Many biblical texts clearly teach moral imperatives, but to teach or attempt these in isolation from the Bible’s theme of redeeming grace destroys hope. Human effort alone is incapable of meeting the requirements of a holy God (Rom. 3:23; 1 John 1:8). Simply challenging ourselves, or charging others, to live a holy life according to all the Bible’s standards will lead either to despair (“I cannot do this”) or to false pride (“I can do enough to be holy”).
No one can serve God without Christ’s enabling. Apart from him we stand condemned; apart from him we can do nothing (John 3:18; 15:5). His grace alone frees us from the guilt and power of sin. Freedom from guilt fills us with the desire to honor Christ according to the standards he provides (Rom. 12:1–2), and the indwelling of his promised Holy Spirit gives us the power to do so (1 John 4:4).
Thus, the grace of God provides our motivation and ability to serve him. Hearts filled with thanksgiving for his unconditional love do not turn away from his standards (John 14:15). On the contrary, the love of God controls us (2 Cor. 5:14) as we seek to demonstrate love for the One who first loved us (1 John 4:19). Such demonstration of our love for God requires instruction in the imperatives of God’s Word. If we love him, we want to know how to serve and honor him.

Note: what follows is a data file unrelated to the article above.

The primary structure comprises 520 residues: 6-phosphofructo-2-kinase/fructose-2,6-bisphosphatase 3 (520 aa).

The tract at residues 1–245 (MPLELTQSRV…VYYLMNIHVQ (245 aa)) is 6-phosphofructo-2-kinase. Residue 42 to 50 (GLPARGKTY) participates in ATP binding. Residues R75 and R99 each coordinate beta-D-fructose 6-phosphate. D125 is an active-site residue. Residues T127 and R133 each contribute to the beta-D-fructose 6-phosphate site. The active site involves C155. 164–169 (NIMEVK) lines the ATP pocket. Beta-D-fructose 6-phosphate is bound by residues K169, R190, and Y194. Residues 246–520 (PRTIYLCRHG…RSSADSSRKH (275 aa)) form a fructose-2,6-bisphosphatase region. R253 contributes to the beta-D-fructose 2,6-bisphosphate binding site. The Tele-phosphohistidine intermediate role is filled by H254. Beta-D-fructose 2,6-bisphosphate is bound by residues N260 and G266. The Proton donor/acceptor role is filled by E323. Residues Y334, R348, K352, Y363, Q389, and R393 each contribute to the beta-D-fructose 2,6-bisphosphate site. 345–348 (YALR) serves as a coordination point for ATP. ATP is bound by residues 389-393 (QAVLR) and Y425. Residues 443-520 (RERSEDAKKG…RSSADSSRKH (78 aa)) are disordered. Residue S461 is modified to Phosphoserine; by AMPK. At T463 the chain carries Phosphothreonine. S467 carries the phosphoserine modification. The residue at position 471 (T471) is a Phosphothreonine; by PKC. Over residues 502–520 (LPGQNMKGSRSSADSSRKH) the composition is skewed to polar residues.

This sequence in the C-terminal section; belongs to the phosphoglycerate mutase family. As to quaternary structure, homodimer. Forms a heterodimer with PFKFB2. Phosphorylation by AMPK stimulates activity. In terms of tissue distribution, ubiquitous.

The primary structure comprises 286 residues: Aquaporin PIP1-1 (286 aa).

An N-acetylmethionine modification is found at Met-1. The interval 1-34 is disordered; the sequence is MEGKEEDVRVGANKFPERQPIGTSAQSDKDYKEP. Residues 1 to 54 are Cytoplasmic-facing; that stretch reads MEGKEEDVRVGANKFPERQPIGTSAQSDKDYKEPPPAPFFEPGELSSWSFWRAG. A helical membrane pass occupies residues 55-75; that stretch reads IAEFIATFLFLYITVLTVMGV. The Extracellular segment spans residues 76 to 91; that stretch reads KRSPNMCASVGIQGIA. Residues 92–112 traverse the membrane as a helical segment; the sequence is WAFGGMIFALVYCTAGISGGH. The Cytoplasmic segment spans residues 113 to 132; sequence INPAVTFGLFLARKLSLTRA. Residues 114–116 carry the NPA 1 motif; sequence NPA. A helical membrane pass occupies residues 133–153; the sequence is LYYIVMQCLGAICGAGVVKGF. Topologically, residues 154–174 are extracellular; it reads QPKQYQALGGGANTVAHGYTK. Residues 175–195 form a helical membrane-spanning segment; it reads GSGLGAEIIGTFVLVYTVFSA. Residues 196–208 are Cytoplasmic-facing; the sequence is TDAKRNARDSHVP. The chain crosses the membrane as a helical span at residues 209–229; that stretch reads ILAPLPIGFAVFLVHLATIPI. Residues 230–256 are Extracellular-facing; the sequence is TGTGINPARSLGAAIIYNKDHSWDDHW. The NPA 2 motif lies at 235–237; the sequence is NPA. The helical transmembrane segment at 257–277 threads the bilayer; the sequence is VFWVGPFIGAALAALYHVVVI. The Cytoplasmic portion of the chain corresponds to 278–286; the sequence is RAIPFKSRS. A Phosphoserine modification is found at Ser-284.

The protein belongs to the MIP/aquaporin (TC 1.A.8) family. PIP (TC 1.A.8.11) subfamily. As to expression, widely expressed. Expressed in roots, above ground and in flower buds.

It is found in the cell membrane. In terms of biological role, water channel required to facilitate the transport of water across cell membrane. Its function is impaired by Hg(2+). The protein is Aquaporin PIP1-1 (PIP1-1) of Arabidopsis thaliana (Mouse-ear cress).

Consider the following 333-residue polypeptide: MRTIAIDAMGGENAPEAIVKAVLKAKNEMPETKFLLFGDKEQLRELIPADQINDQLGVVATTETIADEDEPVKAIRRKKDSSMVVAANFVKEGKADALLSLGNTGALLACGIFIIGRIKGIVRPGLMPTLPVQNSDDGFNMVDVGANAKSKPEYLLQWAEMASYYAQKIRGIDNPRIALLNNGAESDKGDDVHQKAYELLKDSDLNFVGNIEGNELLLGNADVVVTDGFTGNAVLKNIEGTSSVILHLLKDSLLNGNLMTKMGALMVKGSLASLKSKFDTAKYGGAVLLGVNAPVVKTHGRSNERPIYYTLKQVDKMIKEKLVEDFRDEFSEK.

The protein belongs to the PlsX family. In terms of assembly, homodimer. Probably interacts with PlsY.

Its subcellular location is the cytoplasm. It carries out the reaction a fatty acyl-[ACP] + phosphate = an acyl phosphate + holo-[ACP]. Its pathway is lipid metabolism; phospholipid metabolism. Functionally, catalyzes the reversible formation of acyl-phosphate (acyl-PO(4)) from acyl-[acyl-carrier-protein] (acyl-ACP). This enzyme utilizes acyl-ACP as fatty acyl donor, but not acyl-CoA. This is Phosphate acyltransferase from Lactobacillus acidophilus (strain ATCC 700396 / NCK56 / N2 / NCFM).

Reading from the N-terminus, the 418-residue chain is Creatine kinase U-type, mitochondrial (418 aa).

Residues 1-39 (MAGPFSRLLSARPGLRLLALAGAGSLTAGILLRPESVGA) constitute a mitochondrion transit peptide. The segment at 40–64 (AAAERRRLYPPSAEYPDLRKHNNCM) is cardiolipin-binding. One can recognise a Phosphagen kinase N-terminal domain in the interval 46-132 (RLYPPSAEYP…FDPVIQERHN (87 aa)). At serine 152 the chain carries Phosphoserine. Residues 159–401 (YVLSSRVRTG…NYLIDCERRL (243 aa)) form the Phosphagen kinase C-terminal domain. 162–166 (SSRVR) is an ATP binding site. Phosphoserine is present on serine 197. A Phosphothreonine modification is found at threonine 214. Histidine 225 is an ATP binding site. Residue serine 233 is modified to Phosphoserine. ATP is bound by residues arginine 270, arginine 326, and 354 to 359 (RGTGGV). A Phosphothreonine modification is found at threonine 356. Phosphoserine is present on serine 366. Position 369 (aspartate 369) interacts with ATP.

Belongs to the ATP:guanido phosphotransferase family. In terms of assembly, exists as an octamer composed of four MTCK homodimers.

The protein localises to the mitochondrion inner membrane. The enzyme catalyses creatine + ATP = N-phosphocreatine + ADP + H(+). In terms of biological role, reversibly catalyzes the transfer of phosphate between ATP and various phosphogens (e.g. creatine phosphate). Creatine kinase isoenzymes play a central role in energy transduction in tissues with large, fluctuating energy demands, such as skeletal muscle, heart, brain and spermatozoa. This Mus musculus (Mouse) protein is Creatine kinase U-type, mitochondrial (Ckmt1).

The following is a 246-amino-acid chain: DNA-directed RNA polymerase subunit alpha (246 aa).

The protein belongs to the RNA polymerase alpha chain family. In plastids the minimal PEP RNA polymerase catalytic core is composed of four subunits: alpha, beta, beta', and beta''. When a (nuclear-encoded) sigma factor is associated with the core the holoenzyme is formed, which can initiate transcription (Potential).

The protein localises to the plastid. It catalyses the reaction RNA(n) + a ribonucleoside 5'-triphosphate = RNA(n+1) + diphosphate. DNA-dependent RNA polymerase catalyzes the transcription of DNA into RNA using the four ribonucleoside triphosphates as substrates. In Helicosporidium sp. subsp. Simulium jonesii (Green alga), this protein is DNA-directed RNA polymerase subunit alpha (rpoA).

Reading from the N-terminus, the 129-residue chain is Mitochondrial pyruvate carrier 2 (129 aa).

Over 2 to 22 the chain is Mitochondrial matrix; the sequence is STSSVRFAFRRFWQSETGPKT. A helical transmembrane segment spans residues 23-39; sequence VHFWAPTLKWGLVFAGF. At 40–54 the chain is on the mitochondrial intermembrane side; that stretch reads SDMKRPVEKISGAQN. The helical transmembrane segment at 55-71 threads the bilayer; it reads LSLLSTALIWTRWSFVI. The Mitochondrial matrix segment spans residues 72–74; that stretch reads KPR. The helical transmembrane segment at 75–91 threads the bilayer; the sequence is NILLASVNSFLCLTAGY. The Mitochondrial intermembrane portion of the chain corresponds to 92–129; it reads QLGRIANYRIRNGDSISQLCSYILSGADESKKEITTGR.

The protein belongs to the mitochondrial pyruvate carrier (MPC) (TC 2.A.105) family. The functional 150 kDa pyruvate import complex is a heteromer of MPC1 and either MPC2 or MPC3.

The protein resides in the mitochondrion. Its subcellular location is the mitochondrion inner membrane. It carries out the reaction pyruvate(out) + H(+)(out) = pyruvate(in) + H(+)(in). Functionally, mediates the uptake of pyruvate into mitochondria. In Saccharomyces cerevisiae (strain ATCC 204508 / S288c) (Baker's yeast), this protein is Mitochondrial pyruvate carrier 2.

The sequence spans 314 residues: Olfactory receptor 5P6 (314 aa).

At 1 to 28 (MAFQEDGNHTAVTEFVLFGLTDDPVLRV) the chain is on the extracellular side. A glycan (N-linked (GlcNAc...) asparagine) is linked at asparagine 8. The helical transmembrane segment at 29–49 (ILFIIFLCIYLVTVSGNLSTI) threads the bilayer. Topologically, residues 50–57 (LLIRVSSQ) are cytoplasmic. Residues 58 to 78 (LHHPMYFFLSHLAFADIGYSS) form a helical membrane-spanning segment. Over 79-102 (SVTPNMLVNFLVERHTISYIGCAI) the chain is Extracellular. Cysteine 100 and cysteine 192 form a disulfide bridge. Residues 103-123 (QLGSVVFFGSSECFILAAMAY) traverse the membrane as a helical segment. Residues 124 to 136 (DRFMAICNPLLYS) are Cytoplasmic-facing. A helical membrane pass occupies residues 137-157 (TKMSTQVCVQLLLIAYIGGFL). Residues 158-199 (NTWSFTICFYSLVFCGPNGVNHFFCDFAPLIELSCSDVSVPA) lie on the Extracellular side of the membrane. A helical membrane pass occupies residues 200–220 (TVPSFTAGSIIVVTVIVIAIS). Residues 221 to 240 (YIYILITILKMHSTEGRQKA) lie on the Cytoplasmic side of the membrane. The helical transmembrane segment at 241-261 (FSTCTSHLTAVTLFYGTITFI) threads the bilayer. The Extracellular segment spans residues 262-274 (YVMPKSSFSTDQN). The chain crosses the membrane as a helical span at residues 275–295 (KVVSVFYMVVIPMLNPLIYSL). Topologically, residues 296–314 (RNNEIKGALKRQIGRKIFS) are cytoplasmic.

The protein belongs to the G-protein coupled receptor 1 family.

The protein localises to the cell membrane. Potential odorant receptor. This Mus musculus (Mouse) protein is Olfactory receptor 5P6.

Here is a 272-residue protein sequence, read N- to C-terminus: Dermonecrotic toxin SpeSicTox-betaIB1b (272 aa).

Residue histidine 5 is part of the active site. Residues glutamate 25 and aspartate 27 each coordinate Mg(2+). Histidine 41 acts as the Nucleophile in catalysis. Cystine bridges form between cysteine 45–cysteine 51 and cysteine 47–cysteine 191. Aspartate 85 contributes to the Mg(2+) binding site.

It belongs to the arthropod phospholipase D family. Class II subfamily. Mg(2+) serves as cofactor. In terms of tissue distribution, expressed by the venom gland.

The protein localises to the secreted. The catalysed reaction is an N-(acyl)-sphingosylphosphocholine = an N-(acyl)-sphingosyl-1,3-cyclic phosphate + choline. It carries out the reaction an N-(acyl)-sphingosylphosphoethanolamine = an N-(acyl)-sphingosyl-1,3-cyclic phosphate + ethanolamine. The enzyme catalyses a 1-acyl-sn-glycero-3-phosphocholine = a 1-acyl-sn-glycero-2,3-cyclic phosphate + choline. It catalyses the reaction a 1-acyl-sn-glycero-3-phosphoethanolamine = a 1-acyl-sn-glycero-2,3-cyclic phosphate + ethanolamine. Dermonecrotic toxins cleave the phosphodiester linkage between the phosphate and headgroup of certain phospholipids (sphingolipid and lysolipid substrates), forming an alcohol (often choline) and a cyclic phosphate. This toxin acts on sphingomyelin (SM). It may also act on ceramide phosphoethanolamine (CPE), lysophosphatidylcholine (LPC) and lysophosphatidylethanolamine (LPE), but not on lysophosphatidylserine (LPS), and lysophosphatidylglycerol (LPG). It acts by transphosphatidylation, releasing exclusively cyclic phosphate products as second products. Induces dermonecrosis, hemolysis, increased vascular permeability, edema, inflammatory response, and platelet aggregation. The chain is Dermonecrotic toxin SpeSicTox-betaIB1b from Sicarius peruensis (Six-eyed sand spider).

This same love changes the desires of our hearts that otherwise lead us into temptation (James 1:14). And when the desire to sin diminishes in our hearts, the power of sin over our lives dies (Rom. 6:14).
Thus, when we teach the imperatives of the Bible, we must also show how such texts reveal the grace that motivates and enables us to accomplish what God calls us to do.
The Bible’s message of grace does not ignore or minimize the commands of Scripture. Grace gives broken people in a broken world hope for a better future and better lives. They have an eternal future because the grace of God frees them from the guilt of sin, and they have joyful lives because the grace of God frees them from the grip of sin. As this message of God’s grace in Christ dominates our understanding of Scripture, we bring glory to God by serving him, his purposes, and his people.